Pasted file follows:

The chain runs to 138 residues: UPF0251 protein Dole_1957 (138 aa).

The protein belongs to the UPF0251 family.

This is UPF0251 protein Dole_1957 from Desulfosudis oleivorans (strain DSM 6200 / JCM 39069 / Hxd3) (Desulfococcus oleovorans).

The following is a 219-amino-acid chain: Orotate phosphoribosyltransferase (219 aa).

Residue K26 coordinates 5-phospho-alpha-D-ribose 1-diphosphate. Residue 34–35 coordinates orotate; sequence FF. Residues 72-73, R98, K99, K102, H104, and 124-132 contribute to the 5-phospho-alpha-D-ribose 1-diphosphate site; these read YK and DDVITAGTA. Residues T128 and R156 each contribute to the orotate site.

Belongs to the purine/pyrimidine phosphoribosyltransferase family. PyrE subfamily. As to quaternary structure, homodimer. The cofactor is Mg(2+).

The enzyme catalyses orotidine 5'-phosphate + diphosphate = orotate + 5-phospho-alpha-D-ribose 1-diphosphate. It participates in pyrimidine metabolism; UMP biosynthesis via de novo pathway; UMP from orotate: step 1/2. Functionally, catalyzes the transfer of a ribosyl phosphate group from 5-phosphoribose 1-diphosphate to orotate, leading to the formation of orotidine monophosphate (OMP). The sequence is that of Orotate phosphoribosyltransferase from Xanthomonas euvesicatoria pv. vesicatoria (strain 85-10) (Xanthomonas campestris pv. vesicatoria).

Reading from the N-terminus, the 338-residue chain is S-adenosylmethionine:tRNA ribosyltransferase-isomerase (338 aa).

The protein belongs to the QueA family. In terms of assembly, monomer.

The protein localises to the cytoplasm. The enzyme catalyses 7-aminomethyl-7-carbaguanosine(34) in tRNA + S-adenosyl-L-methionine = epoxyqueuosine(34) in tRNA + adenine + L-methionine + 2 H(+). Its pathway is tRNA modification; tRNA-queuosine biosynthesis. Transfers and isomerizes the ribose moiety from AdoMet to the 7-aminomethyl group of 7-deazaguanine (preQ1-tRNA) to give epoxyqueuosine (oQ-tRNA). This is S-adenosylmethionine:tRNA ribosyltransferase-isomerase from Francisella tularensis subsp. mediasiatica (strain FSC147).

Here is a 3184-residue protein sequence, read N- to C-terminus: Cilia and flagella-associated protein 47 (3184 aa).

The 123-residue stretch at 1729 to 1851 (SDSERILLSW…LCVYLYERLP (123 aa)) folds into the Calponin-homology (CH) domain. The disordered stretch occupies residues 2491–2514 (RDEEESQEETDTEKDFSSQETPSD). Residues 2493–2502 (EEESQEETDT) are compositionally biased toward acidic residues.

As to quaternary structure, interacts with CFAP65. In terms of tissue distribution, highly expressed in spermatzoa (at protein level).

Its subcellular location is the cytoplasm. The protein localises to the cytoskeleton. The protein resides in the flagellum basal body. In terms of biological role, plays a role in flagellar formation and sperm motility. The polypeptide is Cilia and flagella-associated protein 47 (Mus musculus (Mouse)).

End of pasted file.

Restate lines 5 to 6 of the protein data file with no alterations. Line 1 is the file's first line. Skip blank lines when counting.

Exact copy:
Residue K26 coordinates 5-phospho-alpha-D-ribose 1-diphosphate. Residue 34–35 coordinates orotate; sequence FF. Residues 72-73, R98, K99, K102, H104, and 124-132 contribute to the 5-phospho-alpha-D-ribose 1-diphosphate site; these read YK and DDVITAGTA. Residues T128 and R156 each contribute to the orotate site.

Belongs to the purine/pyrimidine phosphoribosyltransferase family. PyrE subfamily. As to quaternary structure, homodimer. The cofactor is Mg(2+).